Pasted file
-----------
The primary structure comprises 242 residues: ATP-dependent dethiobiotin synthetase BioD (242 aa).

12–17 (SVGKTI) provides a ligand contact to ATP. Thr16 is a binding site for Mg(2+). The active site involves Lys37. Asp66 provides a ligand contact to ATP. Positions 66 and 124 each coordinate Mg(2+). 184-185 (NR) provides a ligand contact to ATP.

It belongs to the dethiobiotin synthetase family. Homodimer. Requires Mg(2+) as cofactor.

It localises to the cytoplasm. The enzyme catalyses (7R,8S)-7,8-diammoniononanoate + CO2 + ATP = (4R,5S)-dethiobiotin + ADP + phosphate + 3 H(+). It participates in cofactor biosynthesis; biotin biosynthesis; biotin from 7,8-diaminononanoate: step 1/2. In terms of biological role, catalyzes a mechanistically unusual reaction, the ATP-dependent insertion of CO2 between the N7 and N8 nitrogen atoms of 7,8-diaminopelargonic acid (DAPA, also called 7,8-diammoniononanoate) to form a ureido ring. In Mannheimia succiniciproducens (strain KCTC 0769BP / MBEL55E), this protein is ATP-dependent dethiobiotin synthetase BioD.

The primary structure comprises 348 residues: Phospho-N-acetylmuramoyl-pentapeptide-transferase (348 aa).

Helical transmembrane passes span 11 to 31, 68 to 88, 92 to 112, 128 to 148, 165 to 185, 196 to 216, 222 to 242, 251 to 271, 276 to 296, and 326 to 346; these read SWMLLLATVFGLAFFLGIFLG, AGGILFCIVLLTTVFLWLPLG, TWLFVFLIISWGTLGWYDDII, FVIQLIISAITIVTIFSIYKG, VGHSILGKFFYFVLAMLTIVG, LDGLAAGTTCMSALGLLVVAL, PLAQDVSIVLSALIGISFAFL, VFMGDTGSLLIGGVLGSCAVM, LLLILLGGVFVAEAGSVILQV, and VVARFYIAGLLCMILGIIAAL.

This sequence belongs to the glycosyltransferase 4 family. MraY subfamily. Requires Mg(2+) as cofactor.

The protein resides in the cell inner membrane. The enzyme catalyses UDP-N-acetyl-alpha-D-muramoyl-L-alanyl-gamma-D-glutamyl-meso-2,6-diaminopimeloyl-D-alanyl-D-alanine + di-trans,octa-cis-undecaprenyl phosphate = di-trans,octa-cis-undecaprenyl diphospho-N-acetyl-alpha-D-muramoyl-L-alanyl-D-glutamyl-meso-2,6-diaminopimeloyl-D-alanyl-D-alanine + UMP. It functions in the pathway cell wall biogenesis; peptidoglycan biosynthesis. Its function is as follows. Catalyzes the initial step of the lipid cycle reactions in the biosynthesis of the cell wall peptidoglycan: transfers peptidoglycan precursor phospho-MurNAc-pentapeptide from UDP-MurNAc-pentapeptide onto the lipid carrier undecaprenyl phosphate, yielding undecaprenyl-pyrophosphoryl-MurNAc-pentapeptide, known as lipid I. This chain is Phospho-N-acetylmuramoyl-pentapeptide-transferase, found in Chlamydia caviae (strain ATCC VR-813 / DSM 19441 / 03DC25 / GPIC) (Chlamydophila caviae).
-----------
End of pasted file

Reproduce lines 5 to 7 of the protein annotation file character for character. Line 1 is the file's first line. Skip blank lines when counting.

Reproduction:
The primary structure comprises 348 residues: Phospho-N-acetylmuramoyl-pentapeptide-transferase (348 aa).

Helical transmembrane passes span 11 to 31, 68 to 88, 92 to 112, 128 to 148, 165 to 185, 196 to 216, 222 to 242, 251 to 271, 276 to 296, and 326 to 346; these read SWMLLLATVFGLAFFLGIFLG, AGGILFCIVLLTTVFLWLPLG, TWLFVFLIISWGTLGWYDDII, FVIQLIISAITIVTIFSIYKG, VGHSILGKFFYFVLAMLTIVG, LDGLAAGTTCMSALGLLVVAL, PLAQDVSIVLSALIGISFAFL, VFMGDTGSLLIGGVLGSCAVM, LLLILLGGVFVAEAGSVILQV, and VVARFYIAGLLCMILGIIAAL.

This sequence belongs to the glycosyltransferase 4 family. MraY subfamily. Requires Mg(2+) as cofactor.